NEW YORK (CNS) — It was hardly a typical New York City summer street fair.
Yes, the requisite elements were there: colorful balloons arched across one end of a closed-off block, face-painters, kids’ games, food, bubbles, and live music. But the Sisters of Life block party outside their home on West 51st Street also featured a eucharistic procession, spontaneous prayer, and a lighthearted opportunity to be photographed with white roses and a gold halo. And one could hardly overlook the young sister with a fire helmet over her veil helping children climb on a “North Pole” fire truck and engage its siren.
People have come to expect the unexpected from the Sisters of Life, who celebrated the 25th anniversary of their founding June 1 with a joyful Mass at St. Patrick’s Cathedral and a block party with 1,200 of their friends and family on hand.
In his homily at the Mass, New York Cardinal Timothy M. Dolan said there were towering challenges to consecrated life when the religious order was established in 1991 and skeptics wondered if the sisters would be able to sustain their mission.
“But you’re a booster shot for all of us,” he said, proving that “renewal and rebirth are part of the Lord’s thesaurus.”
Cardinal Dolan recounted how his late predecessor, Cardinal John J. O’Connor, issued “a historic dare, thrown out there with his characteristic swagger” that led to the establishment of the order. In his column in Catholic New York, the archdiocesan newspaper, Cardinal O’Connor invited women to consider joining a new contemplative and active religious community dedicated to protect and enhance the sacredness of every human life.
“A community which 25 years ago numbered eight eager and young postulants has grown to nearly 100 women,” said Mother Agnes Mary Donovan, superior general of the order. She was one of the first members and has led the congregation for more than 20 years.
The sisters provide material, emotional and spiritual outreach to pregnant women and new mothers, retreats for women who have experienced abortion, and serve as diocesan respect life coordinators. Members minister in New York, Denver, Washington and Toronto.
Cardinal Dolan concelebrated the jubilee Mass with Cardinal Thomas C. Collins of Toronto, nine other bishops and more than 45 priests.
“The trust placed in the most noble cause of life by the Sisters of Life two and a half decades ago has been validated beyond belief,” Cardinal Dolan said. He invited Mother Agnes Mary and all the sisters to celebrate the 50th jubilee June 1, 2041 at Yankee Stadium in the Bronx, which he laughingly predicted would be “jampacked with hundreds and hundreds of Sisters of Life and babies who will be adults by then.”
In remarks at the end of Mass, Mother Agnes Mary acknowledged the support of clergy, fellow religious, families, donors and co-workers.
“Through the years, we have been supported first by New York priests distinguished by their fidelity to Jesus Christ, vibrant orthodoxy and loyalty to their archbishop. They are our daily Mass chaplains, teachers, confessors, spiritual directors, mission collaborators and friends in the Lord, bringing Jesus to us each day in the Eucharist, the source of our strength and our joy,” she said.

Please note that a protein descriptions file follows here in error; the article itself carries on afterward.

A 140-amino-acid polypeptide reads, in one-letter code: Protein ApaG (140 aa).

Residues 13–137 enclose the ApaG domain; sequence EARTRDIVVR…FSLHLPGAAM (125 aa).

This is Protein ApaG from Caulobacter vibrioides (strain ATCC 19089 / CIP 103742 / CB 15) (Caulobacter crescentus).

“We have witnessed miracles of love and courage by young women who respond to the deepest desires of their hearts and accept the new life entrusted to them by God. We have witnessed miracles of healing,” she said.
About 1,000 people attended the Mass who afterward made their way along 51st Street from the cathedral on Fifth Avenue to the block party between and Ninth and 10th Avenues. On the street between the sisters’ Holy Respite mission at Sacred Heart Convent and Sacred Heart Church, they shared box lunches and ice cream, listened to music by the Peace Industry Band, and offered congratulatory hugs to the sisters.
Current and former guests of the sisters showed off their babies and toddlers. Supporters, volunteers and a bishop sat on the steps of a brownstone sharing laughter and updates. Guests were invited to write notes to Mary that were then posted on a bulletin board.
One of the most popular stops was a table where self-identified potential saints could step inside a gilt frame against a backdrop of gold cloth. While an unseen sister held a gold halo, the not-yet-canonized assumed beatific poses reminiscent of holy cards.
Social worker Michelle Dunn said her outlook on life changed after she encountered the sisters by accident in her neighborhood.
“Therapy dogs I was walking by their mission were attracted to a pregnant woman sitting on the steps.” Dunn said. She knocked on the door to see if she could help. As she volunteered with the sisters, she said, “They helped me understand there’s a loving, joyous, stable community here.”
Volunteer Colette Dempsey complimented a young boy in his Sunday-best outfit on creating giant soap bubbles that wafted over her. Looking at the diverse group up and down the block, she said, “I think Cardinal O’Connor was a prophet and we’ll see him brought to sainthood for founding the Sisters of Life. We’ve lost the dignity of the family and they’re bringing it back. They’re so giving. If someone’s at risk, they walk right with them. They don’t judge. They don’t give up.”
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I had the pleasure of meeting some of the Sisters of Life at St. Martin of Tours Chapel. They were in Philadelphia to meet Pope Francis this past summer.